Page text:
I would be remiss if I didn’t mention that my faith helped me also, because I knew that God was alongside of me every step of the way. Having said that, being a Christian and suffering from depression brought its’ own challenges as well. I felt as I believe others do, that if I had more faith I wouldn’t have had this problem. That only made me feel worse than I did, and I felt I had to hide it, and I did as long as I could. Of course that was something I came to terms with. Christians aren’t exempt from difficulties in this world, and that most definitely includes mental illness.


My name is Diane and I am a mother of 3 children, grandmother of 8 and great-grandmother of 1. I suffered from depression as my post says for most of my adult life. I managed to raise however along with my husband of 51 years, our children and help with our grandchildren at times too. I went for many years with depression, but not really being treated as such, but instead post-partum or just being emotional. I contemplated suicide on more than one occasion, but thankfully it never came to fruition. Today, I am able to say that I am free from depression but that’s not to say I don’t sometimes feel ‘down’, because I do, but there is a definite difference. My hope was that in blogging about it from time to time, to somehow help others going through the same thing, and most of all just to let them know, that they are not alone and to give some hope. The STIGMAMA site does this in a very big way and I’m sure has helped many.

Diane blogs at


Stereotypes: Don’t Trivialize Suicide, by Rev. Katie

Like most people, I find those Auto correct fail posts hilarious. These posts show screen shots of people who’s autocorrect turned a normal text into something highly embarrassing. However, I have noticed an interesting thing in many of these posts. When the texter notices the auto-correct fail, sometimes their next text is something like:

“I am going to jump off a bridge now.”

Copyright Bipolar Spirit 2014.

“I am going to kill myself now.”

Or check out this one where someone is “literally” going to kill themselves from getting a weird text from her mother, and then her mother tells her not to be “crazy.”

I know that these are just people responding to extreme embarrassment and overall this is not a big deal. However, this does tell us something about the way we look at causes of death by suicide.

People who die by suicide do not die because they are embarrassed like what happens with an auto-corrected text. It makes no sense that we even joke about killing ourselves when we are embarrassed.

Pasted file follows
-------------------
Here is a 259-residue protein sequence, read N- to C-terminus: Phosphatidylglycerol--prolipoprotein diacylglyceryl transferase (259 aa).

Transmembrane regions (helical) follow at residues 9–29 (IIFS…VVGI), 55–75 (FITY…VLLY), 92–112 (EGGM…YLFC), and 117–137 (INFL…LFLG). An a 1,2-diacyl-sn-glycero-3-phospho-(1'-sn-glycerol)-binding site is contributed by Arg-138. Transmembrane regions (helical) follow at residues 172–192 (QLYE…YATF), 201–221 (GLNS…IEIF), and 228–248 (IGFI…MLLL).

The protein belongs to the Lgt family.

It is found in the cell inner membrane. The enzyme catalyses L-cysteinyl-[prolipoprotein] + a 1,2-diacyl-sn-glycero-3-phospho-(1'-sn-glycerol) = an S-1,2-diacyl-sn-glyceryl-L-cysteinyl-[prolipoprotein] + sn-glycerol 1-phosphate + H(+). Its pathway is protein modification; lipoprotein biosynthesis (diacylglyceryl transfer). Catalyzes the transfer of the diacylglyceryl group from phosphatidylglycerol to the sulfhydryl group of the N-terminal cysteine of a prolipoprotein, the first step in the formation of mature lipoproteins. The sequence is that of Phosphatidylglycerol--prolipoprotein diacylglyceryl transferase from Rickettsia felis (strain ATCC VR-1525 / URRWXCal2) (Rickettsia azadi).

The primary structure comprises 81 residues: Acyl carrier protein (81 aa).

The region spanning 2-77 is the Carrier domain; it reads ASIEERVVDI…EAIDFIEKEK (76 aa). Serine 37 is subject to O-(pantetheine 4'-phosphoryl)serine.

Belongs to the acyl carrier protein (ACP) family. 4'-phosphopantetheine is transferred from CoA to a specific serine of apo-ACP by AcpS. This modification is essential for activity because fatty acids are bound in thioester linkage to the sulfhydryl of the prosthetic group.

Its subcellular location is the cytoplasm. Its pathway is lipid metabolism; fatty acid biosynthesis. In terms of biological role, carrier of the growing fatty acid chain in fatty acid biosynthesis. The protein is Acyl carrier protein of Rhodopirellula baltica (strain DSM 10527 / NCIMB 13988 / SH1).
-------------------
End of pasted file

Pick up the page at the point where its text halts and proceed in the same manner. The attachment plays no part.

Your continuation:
Death by suicide is due to the deepest despair. It is the result of a brain that is broken and has convinced a person of any number of false realities such as: a loss of meaning and purpose in life, the belief that one is a terrible person, unworthy of love, and even your loved ones would be better off without you. Or the belief that you are inherently evil, worthless, or deserve to die. Even that is not a good enough description of it. There is no way to adequately describe such despair, or to know what exact ways in which any one person’s brain has created a faulty reality for them. Mental illness manifests differently for every person.

We need to stop using phrases like “I am going to kill myself” so lightly. It’s not a joke. It’s not an appropriate way to express general embarrassment or incredulity at something. It’s a misunderstanding and trivialization of a dangerous illness that is no joking matter.


Rev. Katie

Rev. Katie Norris is a Unitarian Universalist  community minister with a specialty in pastoral care and communication for people with brain health disorders and their families. She works to raise awareness and end stigma of these illnesses through community outreach and public speaking. She comes to this work through personal experience as someone living with mental illness. Katie is also co-founder of the Carolyn L.Farrell Foundation for Brain Health. Katie’s young son describes her job as “talking a lot.” She is a wife, mother, CrossFitter, corset wearer, dog parent, and she has a love for all things fairy tales and fantasy. She fiercely believes that everyone is loved just as they are, and that an essential part of easing human suffering is showing others that they are loved, and helping them live life to the best of their ability.